Thursday night, 7pm.
In mid-October in Beijing the sun has already set. I reach the 6th floor on foot. I have stalkers but I don’t know this yet. At my door, two wanna-be thugs manhandle me. I manage to slide my key in the lock. One thug, the one who spiked his hair up for the occasion forces my door open as if to invite himself in. This makes me go berserk. No Chinese looking like a QQ cartoon character is coming in my space uninvited. If I’m to get gang raped, it’s certainly not by a clown duet.
I’m shaking with outrage. I managed to close my door but not lock it my hands are shaking too much for this precise maneuver. I keep flicking the lock left-right-left-right-left. At least the space cadets (one is wearing an “inspector Gadget” trench coat) don’t try to come in. Good. Except I’ve got to go to a tango lesson at 7:30pm. The red guards at my door forbid me to leave my apartment. Nothing is worse than the idea of a clown duet gang raping me except possibly a clown duet preventing me from attending my tango class.
I open the door and vent my rage on the first clown in line. He’s made of rubber; my punches sink in his body and face. I resort to using my legs, kicking him. I do try to kick him off my floor, at least I sent his cigarette flying down the staircase. I do try to send him the same way his fag went. The son-of-a-bitch grabs on the handrail (for dear life. At this point I’m frothing at the mouth).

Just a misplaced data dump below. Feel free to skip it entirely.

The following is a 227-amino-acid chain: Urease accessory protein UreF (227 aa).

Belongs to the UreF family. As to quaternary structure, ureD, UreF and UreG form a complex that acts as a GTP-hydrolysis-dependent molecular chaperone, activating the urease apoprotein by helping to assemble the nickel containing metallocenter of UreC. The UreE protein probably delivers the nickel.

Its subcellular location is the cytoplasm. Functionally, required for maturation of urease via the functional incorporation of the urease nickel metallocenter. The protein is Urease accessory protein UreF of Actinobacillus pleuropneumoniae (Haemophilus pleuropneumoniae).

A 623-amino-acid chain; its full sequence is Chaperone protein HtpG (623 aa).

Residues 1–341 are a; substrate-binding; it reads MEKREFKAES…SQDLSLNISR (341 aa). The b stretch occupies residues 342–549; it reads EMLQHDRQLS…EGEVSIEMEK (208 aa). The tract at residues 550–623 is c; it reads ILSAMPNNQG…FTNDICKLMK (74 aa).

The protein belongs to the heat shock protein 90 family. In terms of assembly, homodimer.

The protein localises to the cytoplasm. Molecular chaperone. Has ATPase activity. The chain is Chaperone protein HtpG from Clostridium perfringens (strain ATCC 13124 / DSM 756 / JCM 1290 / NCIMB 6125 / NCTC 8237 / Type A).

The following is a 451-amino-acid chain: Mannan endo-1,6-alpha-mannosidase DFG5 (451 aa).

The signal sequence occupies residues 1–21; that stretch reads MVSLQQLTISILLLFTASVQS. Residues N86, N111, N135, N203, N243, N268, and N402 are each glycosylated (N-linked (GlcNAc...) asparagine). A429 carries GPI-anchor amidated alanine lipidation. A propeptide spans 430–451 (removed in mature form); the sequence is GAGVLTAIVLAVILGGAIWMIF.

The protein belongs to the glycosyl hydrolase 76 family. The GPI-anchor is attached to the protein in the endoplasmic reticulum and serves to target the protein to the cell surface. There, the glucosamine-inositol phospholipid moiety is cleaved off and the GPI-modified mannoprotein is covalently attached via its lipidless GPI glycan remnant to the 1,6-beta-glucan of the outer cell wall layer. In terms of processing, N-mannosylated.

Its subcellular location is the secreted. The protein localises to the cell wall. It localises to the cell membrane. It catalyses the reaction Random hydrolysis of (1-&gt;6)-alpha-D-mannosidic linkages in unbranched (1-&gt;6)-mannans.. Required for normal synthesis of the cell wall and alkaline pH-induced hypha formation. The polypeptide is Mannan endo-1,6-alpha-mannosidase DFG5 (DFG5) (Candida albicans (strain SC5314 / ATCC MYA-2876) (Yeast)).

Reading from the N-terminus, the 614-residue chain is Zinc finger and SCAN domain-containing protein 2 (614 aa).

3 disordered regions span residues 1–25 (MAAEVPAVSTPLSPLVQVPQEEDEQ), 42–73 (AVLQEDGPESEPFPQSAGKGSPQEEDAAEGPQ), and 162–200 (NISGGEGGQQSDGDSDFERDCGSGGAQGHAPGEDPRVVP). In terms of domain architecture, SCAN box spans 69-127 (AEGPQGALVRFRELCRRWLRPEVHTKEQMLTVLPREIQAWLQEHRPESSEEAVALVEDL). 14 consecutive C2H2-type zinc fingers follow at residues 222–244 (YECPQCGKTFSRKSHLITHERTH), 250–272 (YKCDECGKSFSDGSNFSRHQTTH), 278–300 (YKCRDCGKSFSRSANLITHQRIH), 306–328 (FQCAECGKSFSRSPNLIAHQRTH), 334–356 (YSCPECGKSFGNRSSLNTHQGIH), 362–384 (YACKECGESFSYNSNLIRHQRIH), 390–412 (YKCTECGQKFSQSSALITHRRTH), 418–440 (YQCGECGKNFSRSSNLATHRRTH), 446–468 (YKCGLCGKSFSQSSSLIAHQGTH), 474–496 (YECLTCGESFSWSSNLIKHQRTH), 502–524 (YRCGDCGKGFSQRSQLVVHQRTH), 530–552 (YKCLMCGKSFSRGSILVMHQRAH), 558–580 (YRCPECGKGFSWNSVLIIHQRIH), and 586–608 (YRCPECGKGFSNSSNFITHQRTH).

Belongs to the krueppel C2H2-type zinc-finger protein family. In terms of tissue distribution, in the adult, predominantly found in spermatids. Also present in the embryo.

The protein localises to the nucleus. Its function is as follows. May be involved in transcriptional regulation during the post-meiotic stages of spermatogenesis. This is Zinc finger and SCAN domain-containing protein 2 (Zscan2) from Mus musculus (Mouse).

I realize wearing rubber flip-flops (I just had a pedicure I don’t want to ruin my purple nail polish) isn’t as efficient as wearing my tango needles. Fortunately this thought slows down my assault, giving me insight on what’s about to happen. The poor sap is about to swing in the empty, landing a few floors down on the edge of a cement stair, cracking his skull. I, the rich foreigner, will have to pay a mint for the hospital's skull-repair fee. Thus enlightened, I retreat to my den (locking the door).
I calm myself making a mental list of all the reasons why I hate Chinese people and China. I feel great knowing in my heart that they are part of a different group. The clowns. The rental agency goons, the teenage cheeseballs, the lame rapists. I am in a different group. It feels good to belong to a group because any other group is to blame for my misfortune. Wow, they themselves hate each other’s groups. I learned it from them, don’t judge me for being groupist!
And then I lose. Coming from the staircase I hear my ayi*’s voice. I open the door as surprised to see her there, as the clowns are to see her too. (She's a friend of one of the retard's mothers!)
“Ayi!? What are you doing there?” (In Chinese)
“I brought jiaozi** for Pirelli***” (In Chinese)
“Why?!” (In English I think I said it in English)
“Because he likes them.” (In Chinese. Ayi doesn’t understand English but she reads my body language. That’s how we mostly communicate. Part Chinese, part creative body language).
And then it happened. My security bubble busted. Two guys with hormones overload blocking my staircase. My Chinese ayi with a plate of steaming jiaozi. And me, late for my tango class. This is not the end of the story. But the rest isn’t as interesting. Because I can’t even blame it on China.
*ayi: (literally) aunt. In Beijing we call “ayi” the domestic helper. Ayi Li has known me and my dog for about 4 years. She’s seen my good friend’s daughter grow up from age 6 months to 9 years. Ayi takes care of my aging dog, sometimes cleans my apartment, helps me out with “things” I don’t understand. She is now family. Well, we are now part of her family.
**Jiaozi: Chinese food also called “dumplings”. Made with rice flour dough, filled with usually pork and a green veggee. Steamed trice. My dog’s favourite dish.
***Pirelli: my dog. 15 year old Italian Greyhound. Blind. Probably still alive for ayi’s caring feed and routine.
Tuesday, October 30, 2007
Thursday night, 7pm.